Branson’s ‘space surprise’ to Bezos

    Branson, whose intention was to fly in late summer, pushed the date forward after the news was made public that Jeff Bezos, the owner of Amazon and the Blue Origin company, tested his own ship, the New Shepard, coinciding with the 52nd anniversary of the arrival of man on the moon.

    Bezos traveled with his brother and two other passengers, the octogenarian pilot Wally Funk, who was left out of the US space program due to gender issues in the 1960s; and the young Oliver Daemen, the Dutch student whose father had bought the ticket for a figure that has not transpired.

    But despite this ‘spatial surprise’ of dates, Bezos wished Branson luck, although not without pointing out the differences between the two experiences. And the truth is that the proposals differ in important points: the reusable New Shepard spacecraft – a rocket probe and not a space plane, like Virgin Galactic’s – does not need a pilot, has undergone triple the number of tests and will reach 106 kilometers. As for tickets, Bezos has only put up for sale one seat of the four that make up the crew of the inaugural flight, acquired at an auction for $ 28 million.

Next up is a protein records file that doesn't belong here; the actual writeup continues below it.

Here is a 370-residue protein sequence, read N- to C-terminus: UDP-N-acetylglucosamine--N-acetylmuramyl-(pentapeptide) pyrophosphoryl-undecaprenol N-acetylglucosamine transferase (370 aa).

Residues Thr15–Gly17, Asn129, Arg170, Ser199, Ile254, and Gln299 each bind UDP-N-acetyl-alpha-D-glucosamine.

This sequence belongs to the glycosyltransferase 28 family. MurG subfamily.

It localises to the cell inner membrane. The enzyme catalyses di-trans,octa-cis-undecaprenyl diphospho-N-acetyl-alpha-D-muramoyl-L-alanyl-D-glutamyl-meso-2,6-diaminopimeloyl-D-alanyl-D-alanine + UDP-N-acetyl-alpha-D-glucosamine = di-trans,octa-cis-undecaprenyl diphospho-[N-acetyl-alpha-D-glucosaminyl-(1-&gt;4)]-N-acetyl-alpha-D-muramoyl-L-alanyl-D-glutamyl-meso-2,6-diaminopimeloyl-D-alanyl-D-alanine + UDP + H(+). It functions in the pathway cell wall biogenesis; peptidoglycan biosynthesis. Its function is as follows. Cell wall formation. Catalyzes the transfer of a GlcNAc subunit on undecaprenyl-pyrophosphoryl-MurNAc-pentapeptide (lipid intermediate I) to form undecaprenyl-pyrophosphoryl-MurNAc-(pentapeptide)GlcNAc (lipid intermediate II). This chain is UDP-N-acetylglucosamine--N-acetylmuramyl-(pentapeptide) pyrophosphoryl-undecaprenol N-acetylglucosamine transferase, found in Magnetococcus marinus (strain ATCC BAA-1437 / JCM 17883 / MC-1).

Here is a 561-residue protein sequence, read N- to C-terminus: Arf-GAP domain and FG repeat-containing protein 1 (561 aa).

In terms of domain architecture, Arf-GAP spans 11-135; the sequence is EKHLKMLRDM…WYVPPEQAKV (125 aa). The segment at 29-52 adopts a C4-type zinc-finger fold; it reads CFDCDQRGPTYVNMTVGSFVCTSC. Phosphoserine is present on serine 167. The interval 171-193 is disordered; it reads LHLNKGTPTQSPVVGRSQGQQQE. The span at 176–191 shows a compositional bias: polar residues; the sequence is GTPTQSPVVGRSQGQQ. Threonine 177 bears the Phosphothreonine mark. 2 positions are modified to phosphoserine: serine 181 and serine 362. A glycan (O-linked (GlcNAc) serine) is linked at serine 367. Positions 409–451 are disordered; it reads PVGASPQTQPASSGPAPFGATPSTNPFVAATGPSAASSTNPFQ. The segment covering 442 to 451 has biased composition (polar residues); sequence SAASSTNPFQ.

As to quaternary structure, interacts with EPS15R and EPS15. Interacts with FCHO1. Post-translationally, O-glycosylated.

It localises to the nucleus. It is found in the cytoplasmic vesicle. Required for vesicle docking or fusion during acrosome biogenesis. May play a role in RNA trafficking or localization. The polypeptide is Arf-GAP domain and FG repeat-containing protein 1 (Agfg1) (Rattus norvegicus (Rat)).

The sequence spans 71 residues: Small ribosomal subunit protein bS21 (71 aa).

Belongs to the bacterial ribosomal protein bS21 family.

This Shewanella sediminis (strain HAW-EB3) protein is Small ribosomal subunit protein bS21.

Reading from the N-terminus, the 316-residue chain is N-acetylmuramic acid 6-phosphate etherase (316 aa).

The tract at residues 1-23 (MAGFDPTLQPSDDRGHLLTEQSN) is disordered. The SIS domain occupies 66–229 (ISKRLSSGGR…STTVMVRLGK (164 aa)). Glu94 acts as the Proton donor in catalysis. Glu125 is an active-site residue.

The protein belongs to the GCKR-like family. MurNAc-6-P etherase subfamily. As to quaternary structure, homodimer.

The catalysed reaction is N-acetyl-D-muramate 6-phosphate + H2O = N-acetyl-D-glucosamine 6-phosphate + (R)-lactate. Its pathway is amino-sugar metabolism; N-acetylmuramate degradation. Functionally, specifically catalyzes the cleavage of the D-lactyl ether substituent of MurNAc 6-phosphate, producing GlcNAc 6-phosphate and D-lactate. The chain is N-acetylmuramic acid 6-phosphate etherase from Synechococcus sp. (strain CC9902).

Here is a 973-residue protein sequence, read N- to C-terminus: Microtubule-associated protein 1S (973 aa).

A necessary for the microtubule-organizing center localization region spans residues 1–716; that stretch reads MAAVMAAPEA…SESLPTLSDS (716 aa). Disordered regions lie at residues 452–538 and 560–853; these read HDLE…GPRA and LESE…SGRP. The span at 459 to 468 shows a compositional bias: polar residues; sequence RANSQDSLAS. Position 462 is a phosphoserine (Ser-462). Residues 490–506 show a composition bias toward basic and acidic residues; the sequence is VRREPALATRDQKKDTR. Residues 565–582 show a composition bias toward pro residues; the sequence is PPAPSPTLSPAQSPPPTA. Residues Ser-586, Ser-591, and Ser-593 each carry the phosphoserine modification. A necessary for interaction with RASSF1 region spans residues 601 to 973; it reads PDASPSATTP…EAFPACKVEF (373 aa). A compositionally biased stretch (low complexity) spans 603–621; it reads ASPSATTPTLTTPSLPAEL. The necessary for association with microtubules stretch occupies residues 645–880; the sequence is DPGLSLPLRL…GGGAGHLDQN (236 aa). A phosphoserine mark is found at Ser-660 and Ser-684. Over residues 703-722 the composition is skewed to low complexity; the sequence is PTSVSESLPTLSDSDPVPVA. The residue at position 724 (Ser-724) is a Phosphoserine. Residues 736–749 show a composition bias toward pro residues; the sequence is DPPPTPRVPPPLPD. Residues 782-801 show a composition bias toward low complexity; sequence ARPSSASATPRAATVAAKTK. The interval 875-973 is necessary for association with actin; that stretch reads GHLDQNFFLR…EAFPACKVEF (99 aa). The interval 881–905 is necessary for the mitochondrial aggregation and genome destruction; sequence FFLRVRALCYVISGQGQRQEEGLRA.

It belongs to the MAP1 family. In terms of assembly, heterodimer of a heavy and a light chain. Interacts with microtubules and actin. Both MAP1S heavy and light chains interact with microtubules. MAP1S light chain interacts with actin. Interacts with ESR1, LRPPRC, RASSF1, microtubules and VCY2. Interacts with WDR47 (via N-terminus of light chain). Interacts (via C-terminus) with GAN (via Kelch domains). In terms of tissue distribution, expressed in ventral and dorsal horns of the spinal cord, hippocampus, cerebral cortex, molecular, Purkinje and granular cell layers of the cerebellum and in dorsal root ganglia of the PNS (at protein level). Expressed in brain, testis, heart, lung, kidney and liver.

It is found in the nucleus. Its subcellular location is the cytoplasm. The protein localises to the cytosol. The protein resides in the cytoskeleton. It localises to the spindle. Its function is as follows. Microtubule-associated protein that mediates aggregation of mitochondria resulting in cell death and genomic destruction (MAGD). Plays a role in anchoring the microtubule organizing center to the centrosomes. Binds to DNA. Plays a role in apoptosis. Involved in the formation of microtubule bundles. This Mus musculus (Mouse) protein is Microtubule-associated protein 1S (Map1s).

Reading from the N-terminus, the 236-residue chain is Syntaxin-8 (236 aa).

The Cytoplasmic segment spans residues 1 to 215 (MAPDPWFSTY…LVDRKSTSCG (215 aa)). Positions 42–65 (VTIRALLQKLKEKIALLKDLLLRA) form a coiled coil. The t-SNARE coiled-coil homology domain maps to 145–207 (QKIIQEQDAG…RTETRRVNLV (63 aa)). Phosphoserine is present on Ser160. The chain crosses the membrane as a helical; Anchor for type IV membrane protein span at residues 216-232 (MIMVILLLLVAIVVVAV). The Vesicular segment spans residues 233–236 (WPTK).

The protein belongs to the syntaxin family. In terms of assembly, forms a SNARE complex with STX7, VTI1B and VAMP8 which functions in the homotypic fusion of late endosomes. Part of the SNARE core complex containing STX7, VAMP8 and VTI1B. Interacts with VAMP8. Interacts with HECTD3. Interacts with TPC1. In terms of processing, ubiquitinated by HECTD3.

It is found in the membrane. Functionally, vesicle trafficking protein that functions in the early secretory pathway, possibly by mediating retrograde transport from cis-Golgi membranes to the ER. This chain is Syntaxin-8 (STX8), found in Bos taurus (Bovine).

Elon Musk, with his head on Mars

    The third party in contention in this emerging market is Elon Musk. The creator of Paypal, Tesla, Hyperloop and, of course, SpaceX has set his goals further than the others and even dreams of creating the first human colony to Mars (advancing that he is “very sure” that he will be able to send to the first people to the Red Planet in 2026 or even earlier and, in fact, their wish is literally to die there).

    At this moment, he has an agreement with NASA to transport American astronauts to the ISS on its Crew Dragon ship – which will no longer depend on the Russian Soyuz – and with other private companies, such as Axiom Space, created by two partners, one of them the exastronaut of Spanish origin Miguel López-Alegría, who traveled to space under the acronym of the US space agency in 1995, before Pedro Duque.